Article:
Any job is possible if you have the right tools. Sometimes those tools are referred to as toys, but I prefer to call them what they are.
I have been toying with infrared photography since the early 1980s. Then, the tool was Kodak HIE roll film loaded into my Canon AE-1 camera with a dark red filter slapped on the front of the 50mm stock lens. HIE was difficult to handle: you had to keep it refrigerated, then load it into the camera in total darkness as light leaks into the canister were common. Even the heat from your hands could fog the film.
Many photographers felt that infrared was too gimmicky to be taken seriously. But I always loved it: green vegetation appeared snowy white; blue skies turned dark as night while clouds glowed in a mysterious, spiritual way. And if you overexposed it (which I loved to do), everything had a glowing aura around it which added to its spiritual quality. The grain, too, was magnificent, huge and sharp.
I took several rolls of HIE with me on my first trip to Germany in 2004, shooting "Theologians Under Hitler." Some of those images appear in the film and on the DVD jacket.
With the conversion to digital photography, this all became difficult once again. However, some enterprising photographers figured out how to hack a normal camera, which is made in such a way as to prevent any practical method of obtaining infrared-only photographs. The folks at lifepixel.com found that by removing a digital camera's infrared-blocking sensor covering and replacing it with one that blocks every other color, you could once again obtain the kind of photos possible only with Kodak HIE.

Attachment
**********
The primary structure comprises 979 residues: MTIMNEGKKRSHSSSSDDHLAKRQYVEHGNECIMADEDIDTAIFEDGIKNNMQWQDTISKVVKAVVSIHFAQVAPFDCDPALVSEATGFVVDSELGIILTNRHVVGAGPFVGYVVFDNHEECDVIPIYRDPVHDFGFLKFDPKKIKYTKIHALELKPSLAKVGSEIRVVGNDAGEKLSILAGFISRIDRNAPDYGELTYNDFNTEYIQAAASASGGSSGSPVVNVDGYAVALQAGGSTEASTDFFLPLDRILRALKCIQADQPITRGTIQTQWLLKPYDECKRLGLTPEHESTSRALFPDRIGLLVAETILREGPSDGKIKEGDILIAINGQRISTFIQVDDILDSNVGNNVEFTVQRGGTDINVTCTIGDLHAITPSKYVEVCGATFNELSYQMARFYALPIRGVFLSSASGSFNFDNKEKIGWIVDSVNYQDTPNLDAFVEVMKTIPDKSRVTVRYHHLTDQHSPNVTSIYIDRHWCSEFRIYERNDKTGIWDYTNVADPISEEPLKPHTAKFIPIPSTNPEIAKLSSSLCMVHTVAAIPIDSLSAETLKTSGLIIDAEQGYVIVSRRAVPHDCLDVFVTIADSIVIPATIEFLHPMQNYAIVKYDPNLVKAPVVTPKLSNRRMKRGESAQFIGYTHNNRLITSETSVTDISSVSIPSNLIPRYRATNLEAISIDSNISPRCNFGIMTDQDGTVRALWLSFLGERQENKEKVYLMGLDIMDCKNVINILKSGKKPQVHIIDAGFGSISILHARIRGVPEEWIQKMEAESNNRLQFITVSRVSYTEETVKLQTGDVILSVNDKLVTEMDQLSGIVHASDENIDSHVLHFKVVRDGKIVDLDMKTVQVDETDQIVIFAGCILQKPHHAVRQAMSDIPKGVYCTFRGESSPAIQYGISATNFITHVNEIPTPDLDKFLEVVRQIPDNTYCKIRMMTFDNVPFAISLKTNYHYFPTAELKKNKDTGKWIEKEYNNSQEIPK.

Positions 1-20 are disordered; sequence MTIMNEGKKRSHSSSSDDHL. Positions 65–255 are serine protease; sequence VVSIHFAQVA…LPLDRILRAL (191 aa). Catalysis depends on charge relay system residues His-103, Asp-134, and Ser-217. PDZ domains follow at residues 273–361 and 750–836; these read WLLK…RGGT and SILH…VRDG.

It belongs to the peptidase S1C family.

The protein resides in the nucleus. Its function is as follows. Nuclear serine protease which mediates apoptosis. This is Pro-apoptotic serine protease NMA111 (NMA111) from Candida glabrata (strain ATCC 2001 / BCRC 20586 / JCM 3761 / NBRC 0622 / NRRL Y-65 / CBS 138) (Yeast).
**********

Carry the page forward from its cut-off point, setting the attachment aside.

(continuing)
There's a bit of a difference, though. Yes, the clouds appear magical, and foliage comes out snowy white, but the beautiful glow and grain have to be added in post-production. That feels disingenuous to me, as the goal with any new artistic tool would be to learn its own unique qualities and abilities. Digital infrared, then, holds its own possibilities, distinct from methods used in the past.
The photo above is one of my first attempts at using this new tool, or toy, of mine: my old Canon T2i Rebel converted to infrared-only. Taken on a stroll on Capitol Hill, I took advantage of a wide-angle lens, good cloud cover, and a reflecting pond I had never noticed before. The image was converted to black and white using Nik Software's Silver EFX Pro, and the image was finished in Photoshop by adding a bit of Unsharp Mask.
No comments posted.